Dear Amy: I am convinced that my (married) boss is having an affair with a co-worker, and it is driving me mad.

All literature I have read says to leave it alone, but it is so demoralizing for me in my role at work that I feel completely stuck.

I am sales manager and he is director of sales. She is an administrative assistant and has no role in sales. They go on “sales calls” for hours and hours every few days. Not once have they brought back a lead. When I go on a sales call, I am mandated to file a report and do follow-up.

When they are out, they don’t answer phone calls. They have spent literally hours “buying office supplies” at the local supply store. Hours!

They giggle and flirt endlessly, including going into quiet places in the office where they then whisper to one another.

She knows details about the company and its direction that no other staff member knows.

I once got in early and almost caught them in the act (I think), but of course I have no proof.

I try and ignore it — I really do — but on a professional level I feel like there are different rules for her and the rest of the staff. She has had three pay rises in five months, and no one else has. She is also quite mean and backstabs co-workers.

Meanwhile, I feel unappreciated and feel that I am carrying the weight of the company. I find it hard to be motivated. My boss is never here!

I am miserable at work. I have started applying for any job I can grab, just to get out!

Please tell me that I am overreacting and should just enjoy my work and take the salary.

— Suspicious

Dear Suspicious: It would be easy for me to tell you to hunker down and mind your own business, but during a previous life I dealt with a similar dynamic at work, and the “private” behavior of two people in senior positions, while not affecting me in any way personally, had a tremendous impact on the office overall.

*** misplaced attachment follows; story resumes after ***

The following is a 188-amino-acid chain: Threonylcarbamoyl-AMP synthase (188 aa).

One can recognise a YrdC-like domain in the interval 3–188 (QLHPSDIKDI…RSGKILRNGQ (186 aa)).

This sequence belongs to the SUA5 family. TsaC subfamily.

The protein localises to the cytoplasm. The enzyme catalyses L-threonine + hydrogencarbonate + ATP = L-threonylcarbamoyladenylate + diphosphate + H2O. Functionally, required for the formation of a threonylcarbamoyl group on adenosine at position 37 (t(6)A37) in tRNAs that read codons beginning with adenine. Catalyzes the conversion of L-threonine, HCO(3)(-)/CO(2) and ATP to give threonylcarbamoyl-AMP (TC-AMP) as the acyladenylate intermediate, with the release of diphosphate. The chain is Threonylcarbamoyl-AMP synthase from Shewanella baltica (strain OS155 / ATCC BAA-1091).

Time spent away from the office, time spent in the office with the door closed, and the overall secrecy, distraction and drama surrounding the relationship overwhelmed the staff.

When people at work engage in illicit relationships, whether they realize it or not, they involve the entire office system in their behavior.

The burden should not be on you to determine whether these two are having an affair (I assume you would rather not know, anyway).

If you have an HR department, you should report your concerns — include specifics regarding the extensive time away from the office when your boss is unreachable.

Dear Amy: I didn’t love your answer to “Chatty Sister,” who said her brother yelled at her and their mother, demanding silence while he was studying. The brother could have a learning or processing disorder, making it difficult to maintain his focus. You should have suggested this. — Upset

Dear Upset: If the brother does have a disorder or learning challenge, it is his responsibility to find ways to mitigate it. Sitting in the middle of the family space and insisting on silence is not appropriate.

(You can email Amy Dickinson at askamy@amydickinson.com or send a letter to Ask Amy, P.O. Box 194, Freeville, NY 13068. You can also follow her on Twitter @askingamy or Facebook.)

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